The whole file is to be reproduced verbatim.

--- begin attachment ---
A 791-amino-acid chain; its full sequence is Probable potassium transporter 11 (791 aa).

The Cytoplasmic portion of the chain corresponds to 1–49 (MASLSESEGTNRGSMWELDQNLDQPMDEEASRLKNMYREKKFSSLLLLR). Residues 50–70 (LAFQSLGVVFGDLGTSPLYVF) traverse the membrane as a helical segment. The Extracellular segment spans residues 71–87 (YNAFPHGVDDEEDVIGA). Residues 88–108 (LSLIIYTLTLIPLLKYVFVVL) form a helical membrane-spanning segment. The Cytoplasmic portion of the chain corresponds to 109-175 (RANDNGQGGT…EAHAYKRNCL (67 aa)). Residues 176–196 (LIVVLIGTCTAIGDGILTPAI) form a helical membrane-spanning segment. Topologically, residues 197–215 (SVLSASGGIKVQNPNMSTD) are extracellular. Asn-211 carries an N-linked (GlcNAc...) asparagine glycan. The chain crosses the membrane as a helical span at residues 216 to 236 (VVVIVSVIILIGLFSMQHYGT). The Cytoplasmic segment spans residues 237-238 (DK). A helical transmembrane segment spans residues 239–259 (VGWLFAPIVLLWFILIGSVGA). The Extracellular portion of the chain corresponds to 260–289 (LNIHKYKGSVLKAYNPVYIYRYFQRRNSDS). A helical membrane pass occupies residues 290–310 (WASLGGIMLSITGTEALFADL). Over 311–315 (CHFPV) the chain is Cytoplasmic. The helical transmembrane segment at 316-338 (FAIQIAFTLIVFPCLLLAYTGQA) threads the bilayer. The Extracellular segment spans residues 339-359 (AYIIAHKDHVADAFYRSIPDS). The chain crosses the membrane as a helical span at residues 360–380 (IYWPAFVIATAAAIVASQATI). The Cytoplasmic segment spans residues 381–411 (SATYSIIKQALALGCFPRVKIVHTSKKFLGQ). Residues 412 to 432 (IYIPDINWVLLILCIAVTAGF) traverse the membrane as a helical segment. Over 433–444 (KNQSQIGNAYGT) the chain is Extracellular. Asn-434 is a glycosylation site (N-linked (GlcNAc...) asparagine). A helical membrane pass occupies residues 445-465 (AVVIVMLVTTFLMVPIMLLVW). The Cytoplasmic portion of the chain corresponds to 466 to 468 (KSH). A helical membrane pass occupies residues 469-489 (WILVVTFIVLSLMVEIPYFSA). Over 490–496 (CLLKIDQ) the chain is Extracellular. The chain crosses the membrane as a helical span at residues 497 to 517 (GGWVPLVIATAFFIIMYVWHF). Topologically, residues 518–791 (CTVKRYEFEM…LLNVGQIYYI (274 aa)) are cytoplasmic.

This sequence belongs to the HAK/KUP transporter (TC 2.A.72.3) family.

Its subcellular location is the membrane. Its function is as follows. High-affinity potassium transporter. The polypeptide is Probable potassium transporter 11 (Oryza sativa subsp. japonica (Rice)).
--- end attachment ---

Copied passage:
A 791-amino-acid chain; its full sequence is Probable potassium transporter 11 (791 aa).

The Cytoplasmic portion of the chain corresponds to 1–49 (MASLSESEGTNRGSMWELDQNLDQPMDEEASRLKNMYREKKFSSLLLLR). Residues 50–70 (LAFQSLGVVFGDLGTSPLYVF) traverse the membrane as a helical segment. The Extracellular segment spans residues 71–87 (YNAFPHGVDDEEDVIGA). Residues 88–108 (LSLIIYTLTLIPLLKYVFVVL) form a helical membrane-spanning segment. The Cytoplasmic portion of the chain corresponds to 109-175 (RANDNGQGGT…EAHAYKRNCL (67 aa)). Residues 176–196 (LIVVLIGTCTAIGDGILTPAI) form a helical membrane-spanning segment. Topologically, residues 197–215 (SVLSASGGIKVQNPNMSTD) are extracellular. Asn-211 carries an N-linked (GlcNAc...) asparagine glycan. The chain crosses the membrane as a helical span at residues 216 to 236 (VVVIVSVIILIGLFSMQHYGT). The Cytoplasmic segment spans residues 237-238 (DK). A helical transmembrane segment spans residues 239–259 (VGWLFAPIVLLWFILIGSVGA). The Extracellular portion of the chain corresponds to 260–289 (LNIHKYKGSVLKAYNPVYIYRYFQRRNSDS). A helical membrane pass occupies residues 290–310 (WASLGGIMLSITGTEALFADL). Over 311–315 (CHFPV) the chain is Cytoplasmic. The helical transmembrane segment at 316-338 (FAIQIAFTLIVFPCLLLAYTGQA) threads the bilayer. The Extracellular segment spans residues 339-359 (AYIIAHKDHVADAFYRSIPDS). The chain crosses the membrane as a helical span at residues 360–380 (IYWPAFVIATAAAIVASQATI). The Cytoplasmic segment spans residues 381–411 (SATYSIIKQALALGCFPRVKIVHTSKKFLGQ). Residues 412 to 432 (IYIPDINWVLLILCIAVTAGF) traverse the membrane as a helical segment. Over 433–444 (KNQSQIGNAYGT) the chain is Extracellular. Asn-434 is a glycosylation site (N-linked (GlcNAc...) asparagine). A helical membrane pass occupies residues 445-465 (AVVIVMLVTTFLMVPIMLLVW). The Cytoplasmic portion of the chain corresponds to 466 to 468 (KSH). A helical membrane pass occupies residues 469-489 (WILVVTFIVLSLMVEIPYFSA). Over 490–496 (CLLKIDQ) the chain is Extracellular. The chain crosses the membrane as a helical span at residues 497 to 517 (GGWVPLVIATAFFIIMYVWHF). Topologically, residues 518–791 (CTVKRYEFEM…LLNVGQIYYI (274 aa)) are cytoplasmic.

This sequence belongs to the HAK/KUP transporter (TC 2.A.72.3) family.

Its subcellular location is the membrane. Its function is as follows. High-affinity potassium transporter. The polypeptide is Probable potassium transporter 11 (Oryza sativa subsp. japonica (Rice)).